|By Daemion Lee, and Paulette Ansari|
Skipping Stones Magazine
David Hartsough has been a peace activist all of his life, and this book tells his story. Born in 1940, he par- ticipated in many of the major peace movements in the U.S. and around the world. His recounting of various nonviolent protests make this book more than his personal story. It also chronicles a his- tory of peace activism that Mr. Hartsough witnessed.
Both of his parents were activists, and the childhood memories he includes in the book present an interesting per- spective on the early makings of the Civil Rights Movement in the 1940s and 1950s. He remembers challenging his teacher over a patri- otic march around the flag to support the military draft when he was in fifth grade. He also met Dr. Martin Luther King briefly as a teenager, which proved to be a influential experience.
He recalls, when he was only twenty, sitting at a segregated lunch counter all day in Arlington,Virginia with other black and white college students. He heard a voice behind him say, “Get out of this store in two seconds, or I’m going to stab this through your heart.” An evil looking man was holding a switchblade about an inch from his heart. David was grateful for his many hours of nonviolent role playing just days before. Still, it took all the courage he could muster to put a smile on his face, turn and say, “Friend, do what you believe is right, and I will still try to love you.”The man lowered his arm, turned and walked out of the store.This single event proved the awesome power of God’s love.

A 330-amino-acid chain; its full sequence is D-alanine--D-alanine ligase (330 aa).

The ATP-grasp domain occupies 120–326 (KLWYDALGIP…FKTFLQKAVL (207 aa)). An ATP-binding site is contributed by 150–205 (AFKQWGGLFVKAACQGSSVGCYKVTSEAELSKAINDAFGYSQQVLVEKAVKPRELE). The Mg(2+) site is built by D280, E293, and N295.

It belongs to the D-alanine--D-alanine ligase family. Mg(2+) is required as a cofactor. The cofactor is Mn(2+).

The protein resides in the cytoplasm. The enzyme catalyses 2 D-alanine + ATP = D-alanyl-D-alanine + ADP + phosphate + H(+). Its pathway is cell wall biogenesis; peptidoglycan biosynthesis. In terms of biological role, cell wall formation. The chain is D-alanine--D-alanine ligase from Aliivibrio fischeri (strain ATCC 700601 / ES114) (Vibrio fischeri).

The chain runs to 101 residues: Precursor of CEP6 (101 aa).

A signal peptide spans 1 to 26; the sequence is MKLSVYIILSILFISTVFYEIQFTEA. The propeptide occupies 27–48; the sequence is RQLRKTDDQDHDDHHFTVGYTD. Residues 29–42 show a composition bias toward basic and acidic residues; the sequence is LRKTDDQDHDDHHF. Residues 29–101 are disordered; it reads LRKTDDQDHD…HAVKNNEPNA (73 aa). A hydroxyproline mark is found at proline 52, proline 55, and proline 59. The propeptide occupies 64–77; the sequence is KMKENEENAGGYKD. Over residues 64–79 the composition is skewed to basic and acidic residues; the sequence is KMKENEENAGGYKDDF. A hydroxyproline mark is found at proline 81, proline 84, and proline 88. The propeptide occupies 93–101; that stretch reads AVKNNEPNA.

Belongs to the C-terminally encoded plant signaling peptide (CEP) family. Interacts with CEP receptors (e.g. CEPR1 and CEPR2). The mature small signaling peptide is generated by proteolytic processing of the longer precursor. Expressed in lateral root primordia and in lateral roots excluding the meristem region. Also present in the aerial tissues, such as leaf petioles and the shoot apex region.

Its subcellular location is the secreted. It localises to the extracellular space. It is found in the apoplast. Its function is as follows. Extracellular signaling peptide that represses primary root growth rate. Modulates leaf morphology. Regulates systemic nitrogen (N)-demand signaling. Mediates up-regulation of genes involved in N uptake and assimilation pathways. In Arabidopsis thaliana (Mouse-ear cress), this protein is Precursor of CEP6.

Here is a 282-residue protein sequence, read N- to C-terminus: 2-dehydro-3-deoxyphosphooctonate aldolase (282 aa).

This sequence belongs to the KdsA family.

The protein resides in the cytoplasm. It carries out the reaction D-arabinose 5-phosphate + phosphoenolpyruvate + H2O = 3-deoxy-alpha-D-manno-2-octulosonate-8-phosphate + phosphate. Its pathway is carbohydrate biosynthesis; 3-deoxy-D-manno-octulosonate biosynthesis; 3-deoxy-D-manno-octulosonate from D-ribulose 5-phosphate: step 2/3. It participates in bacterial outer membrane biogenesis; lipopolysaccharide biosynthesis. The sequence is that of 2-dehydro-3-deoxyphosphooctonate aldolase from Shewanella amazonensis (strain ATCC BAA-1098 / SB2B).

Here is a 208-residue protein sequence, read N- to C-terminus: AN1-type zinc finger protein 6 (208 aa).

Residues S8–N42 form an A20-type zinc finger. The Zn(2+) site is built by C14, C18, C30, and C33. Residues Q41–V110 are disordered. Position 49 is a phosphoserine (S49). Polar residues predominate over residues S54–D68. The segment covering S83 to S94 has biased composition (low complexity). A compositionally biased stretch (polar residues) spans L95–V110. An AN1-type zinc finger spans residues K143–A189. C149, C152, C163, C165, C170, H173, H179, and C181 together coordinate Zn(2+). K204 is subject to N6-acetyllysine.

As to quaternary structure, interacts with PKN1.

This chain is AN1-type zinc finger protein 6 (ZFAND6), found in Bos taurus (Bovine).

Hartsough’s work took him from Cuba to Yugoslavia to Germany and back to America. He also went to Kosovo, El Salvador, Palestine, Iran and else- where. He continues to protest against war, racism, and militarization in nonviolent ways.
Hartsough is a Quaker and his sense of faith clearly sustains his work. He has witnessed much injustice —most chilling is his descriptions of the accident his friend Brian Wilson suffered in 1987 during a peace- ful blockade of a military train carrying weapons.Yet Hartsough has maintained a deep sense of compassion and a reverence for life that is evident in his writing.
This book shows what made Hartsough into a peace activist, and it chronicles the major achievments, as well as setbacks, in his life’s work. All together, this book is an excellent resource to help inspire those who will come after him.
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